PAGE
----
The project goal was to collect CAP feeds from multiple sources, and visualize the Alerts by overlaying the geo-coded events on a map display. The project goals were achieved. CAP events are collected from the USGS and NOAA, and rendered on a map using Google Maplets.
Implemented CAP collection and persistence mechanism. A Caplib library is used to collect CAP events from USGS and NOAA. NOAA CAP feeds are split up by state, so the system processes over 50 data feeds.
I used Google Maplets to Visualize the CAP alerts on a map display. Google maplets leverage the Google Maps API to support displaying geo-coded information on a map. Maplets also leverage the server resources of Google to serve the map. To see the map, users enter a URL that points to a Google server with a reference to the Maplet code on your own server. In this way, if the visualization becomes popular, Google can handle the large request volumes. The Maplet is an xml document that contains Java Script code. The Java Script defines the visualization, leveraging the functionality of the Google Maps API.
The generated maplet code is written to a file. The file is then automatically uploaded to a web server so that it can be accessed by the Google Maps server at the following URL:
Users can then use the following GoogleMaps URL to see the visualization:
A Google user name and password are required to see the map. If you receive a message that says “Information is temporarily unavailable”, click the browsers refresh button. My experience is that it will be rendered within a few tries if not the on the first try.
Google caches the Maplet and only updates the maplet once every few hours. This may be an issue if the maplet code is being updated every 5 mintues. I will need to figure out some way to force a refresh of the map for end users, possibly using a changing maplet URL.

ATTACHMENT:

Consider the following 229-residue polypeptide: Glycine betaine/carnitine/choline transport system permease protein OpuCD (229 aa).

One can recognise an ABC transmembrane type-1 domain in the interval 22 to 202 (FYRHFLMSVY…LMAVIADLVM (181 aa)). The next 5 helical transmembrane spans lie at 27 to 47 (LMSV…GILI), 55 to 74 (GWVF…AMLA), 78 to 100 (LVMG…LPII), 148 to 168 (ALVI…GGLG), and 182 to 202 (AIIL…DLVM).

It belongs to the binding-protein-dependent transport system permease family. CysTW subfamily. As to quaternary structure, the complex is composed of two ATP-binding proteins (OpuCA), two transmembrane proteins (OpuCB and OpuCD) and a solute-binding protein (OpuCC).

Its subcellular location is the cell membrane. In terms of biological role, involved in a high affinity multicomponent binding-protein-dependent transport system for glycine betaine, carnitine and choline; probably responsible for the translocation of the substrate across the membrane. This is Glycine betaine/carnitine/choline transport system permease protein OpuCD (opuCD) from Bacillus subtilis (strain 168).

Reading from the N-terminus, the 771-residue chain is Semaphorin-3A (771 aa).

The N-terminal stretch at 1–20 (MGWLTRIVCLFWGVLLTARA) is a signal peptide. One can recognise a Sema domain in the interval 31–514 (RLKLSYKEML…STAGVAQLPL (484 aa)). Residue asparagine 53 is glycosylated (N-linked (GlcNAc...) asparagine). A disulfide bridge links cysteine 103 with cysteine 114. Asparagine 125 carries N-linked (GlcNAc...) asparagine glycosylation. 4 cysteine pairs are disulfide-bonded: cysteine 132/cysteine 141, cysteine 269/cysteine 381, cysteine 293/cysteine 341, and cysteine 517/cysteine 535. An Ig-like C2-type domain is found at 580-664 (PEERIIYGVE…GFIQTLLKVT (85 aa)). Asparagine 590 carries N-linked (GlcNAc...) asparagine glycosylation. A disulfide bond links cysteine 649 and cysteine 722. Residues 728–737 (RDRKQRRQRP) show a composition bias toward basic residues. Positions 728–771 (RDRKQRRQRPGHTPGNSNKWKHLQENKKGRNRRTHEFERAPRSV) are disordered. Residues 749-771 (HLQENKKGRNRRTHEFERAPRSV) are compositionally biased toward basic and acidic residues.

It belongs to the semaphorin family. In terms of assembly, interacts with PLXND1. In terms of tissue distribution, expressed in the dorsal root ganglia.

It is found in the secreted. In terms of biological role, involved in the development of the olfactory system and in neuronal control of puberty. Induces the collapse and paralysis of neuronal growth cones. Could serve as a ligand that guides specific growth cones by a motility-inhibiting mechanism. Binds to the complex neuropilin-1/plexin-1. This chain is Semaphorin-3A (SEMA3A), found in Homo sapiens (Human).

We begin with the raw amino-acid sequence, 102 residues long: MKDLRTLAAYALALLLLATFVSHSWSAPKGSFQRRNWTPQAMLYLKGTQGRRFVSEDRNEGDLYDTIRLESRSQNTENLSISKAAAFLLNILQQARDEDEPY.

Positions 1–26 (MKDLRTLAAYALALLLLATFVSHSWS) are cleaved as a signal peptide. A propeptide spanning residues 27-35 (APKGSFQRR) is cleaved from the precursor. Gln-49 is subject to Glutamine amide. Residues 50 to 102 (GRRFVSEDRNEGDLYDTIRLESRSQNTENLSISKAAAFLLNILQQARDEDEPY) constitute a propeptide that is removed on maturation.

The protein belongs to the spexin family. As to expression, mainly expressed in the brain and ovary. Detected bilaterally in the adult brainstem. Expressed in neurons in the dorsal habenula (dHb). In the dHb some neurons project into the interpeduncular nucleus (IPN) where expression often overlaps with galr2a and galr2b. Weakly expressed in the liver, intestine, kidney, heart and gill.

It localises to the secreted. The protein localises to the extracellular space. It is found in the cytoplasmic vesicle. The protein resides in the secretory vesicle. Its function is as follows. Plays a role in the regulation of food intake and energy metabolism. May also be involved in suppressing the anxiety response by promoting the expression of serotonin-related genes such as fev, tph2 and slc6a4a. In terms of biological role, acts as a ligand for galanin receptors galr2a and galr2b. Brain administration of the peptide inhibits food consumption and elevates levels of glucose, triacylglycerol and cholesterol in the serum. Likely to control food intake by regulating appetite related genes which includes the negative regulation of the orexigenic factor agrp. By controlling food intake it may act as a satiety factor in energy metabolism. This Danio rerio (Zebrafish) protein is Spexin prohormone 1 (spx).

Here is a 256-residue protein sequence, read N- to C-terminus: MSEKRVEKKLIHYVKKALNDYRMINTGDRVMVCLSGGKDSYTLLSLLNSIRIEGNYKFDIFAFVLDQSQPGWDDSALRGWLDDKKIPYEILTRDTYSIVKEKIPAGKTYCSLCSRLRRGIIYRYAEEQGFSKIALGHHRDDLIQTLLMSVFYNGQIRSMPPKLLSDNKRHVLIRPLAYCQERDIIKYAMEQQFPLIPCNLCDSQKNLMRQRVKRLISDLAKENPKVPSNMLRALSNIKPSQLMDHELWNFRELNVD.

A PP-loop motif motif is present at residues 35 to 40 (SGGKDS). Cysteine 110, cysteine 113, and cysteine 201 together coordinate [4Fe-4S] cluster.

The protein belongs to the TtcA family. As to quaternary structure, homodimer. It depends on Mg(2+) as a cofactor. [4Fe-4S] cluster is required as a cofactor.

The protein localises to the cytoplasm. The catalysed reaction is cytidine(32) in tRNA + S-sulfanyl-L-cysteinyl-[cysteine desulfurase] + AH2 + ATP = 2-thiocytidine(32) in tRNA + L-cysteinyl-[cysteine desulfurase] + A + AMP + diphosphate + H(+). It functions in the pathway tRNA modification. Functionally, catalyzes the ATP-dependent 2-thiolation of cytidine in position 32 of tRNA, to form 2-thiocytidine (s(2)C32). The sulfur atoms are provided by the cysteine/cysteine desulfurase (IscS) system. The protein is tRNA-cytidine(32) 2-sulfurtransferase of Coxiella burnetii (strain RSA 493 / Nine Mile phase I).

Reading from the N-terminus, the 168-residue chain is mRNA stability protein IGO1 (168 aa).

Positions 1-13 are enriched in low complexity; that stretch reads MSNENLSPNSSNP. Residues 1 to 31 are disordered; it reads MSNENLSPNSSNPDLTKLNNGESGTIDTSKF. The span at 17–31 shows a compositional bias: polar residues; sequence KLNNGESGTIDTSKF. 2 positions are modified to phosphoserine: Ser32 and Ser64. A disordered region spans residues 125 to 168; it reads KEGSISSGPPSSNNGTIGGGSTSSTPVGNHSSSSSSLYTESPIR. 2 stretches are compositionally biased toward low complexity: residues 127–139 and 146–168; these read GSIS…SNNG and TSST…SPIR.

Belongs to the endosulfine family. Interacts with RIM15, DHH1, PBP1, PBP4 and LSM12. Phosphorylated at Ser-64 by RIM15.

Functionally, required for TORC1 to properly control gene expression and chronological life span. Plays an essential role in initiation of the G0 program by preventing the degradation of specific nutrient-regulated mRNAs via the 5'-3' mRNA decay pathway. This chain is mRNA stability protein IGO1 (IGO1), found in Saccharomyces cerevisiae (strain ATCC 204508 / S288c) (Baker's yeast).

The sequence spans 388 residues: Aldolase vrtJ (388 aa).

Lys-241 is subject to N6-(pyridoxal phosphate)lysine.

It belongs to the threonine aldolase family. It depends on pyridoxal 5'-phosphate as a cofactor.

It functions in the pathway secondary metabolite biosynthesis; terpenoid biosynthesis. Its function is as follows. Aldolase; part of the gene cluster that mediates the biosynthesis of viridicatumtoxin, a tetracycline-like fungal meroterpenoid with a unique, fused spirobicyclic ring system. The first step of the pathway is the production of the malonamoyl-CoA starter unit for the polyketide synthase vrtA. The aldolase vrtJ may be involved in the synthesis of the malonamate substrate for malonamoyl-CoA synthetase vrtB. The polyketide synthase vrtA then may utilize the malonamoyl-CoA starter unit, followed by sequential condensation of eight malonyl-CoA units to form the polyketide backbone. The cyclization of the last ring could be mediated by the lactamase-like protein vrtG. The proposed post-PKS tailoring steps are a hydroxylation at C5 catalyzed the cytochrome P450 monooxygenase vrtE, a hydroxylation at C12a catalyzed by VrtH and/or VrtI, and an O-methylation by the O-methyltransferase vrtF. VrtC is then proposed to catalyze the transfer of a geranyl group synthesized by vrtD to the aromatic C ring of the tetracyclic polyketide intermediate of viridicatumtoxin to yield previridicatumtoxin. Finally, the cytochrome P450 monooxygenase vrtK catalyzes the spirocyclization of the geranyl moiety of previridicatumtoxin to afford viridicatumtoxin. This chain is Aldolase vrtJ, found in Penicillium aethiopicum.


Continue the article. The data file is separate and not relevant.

Figure 4 Resulting Alert Event Map.
One of the project goals was to provide users the ability to filter by event type. I believe that this is possible using the Google Map API GTileLayers. I will try to do this in time for the presentation on Monday.
The project was fun and interesting. The class in general was also fun and interesting. I have a more thorough understanding of visualization principles and available tools.
After 911 and Hurricane Katrina, it became clear that the
various government agencies where unable to efficiently share information and
coordinate activities. To improve information sharing, the
This project intends to aggregate multiple CAP feeds, and display the natural and man made hazardous events through a single visualization. This visualization will be made available to individuals through a web interface. The visualization will be updated periodically using the latest data available from each of the CAP feeds.
The following CAP feeds are currently available.
This visualization will target inhabitants of the
The visualization will aggregate and display CAP (Common Alerting Protocol) alerts from at least three geo-coded sources.
The visualization will overlay symbols, patterns and colors
onto a map of the
The visualization will support filtering of events, by type, severity, location, and source.
The visualization will support map panning and zooming. The map will include important landmarks including cities, towns, and state boundaries to aid in determining location. The map will also include visual aides such as latitudinal and longitudinal lines.
The visualization will also include the ability to track and display position of individuals, show the position of individuals and identify those who are at risk of a threat.
This group consists of a single member; Eric Gieseke who will do the following:
· Aggregate CAP feeds.
· Translate CAP feeds into KML or similar markup language.
· Define symbols, colors, and other graphics for clear representation of data
· Use Google Maps, or Google Earth to generate visualizations.
· Publish the visualizations through a web interface.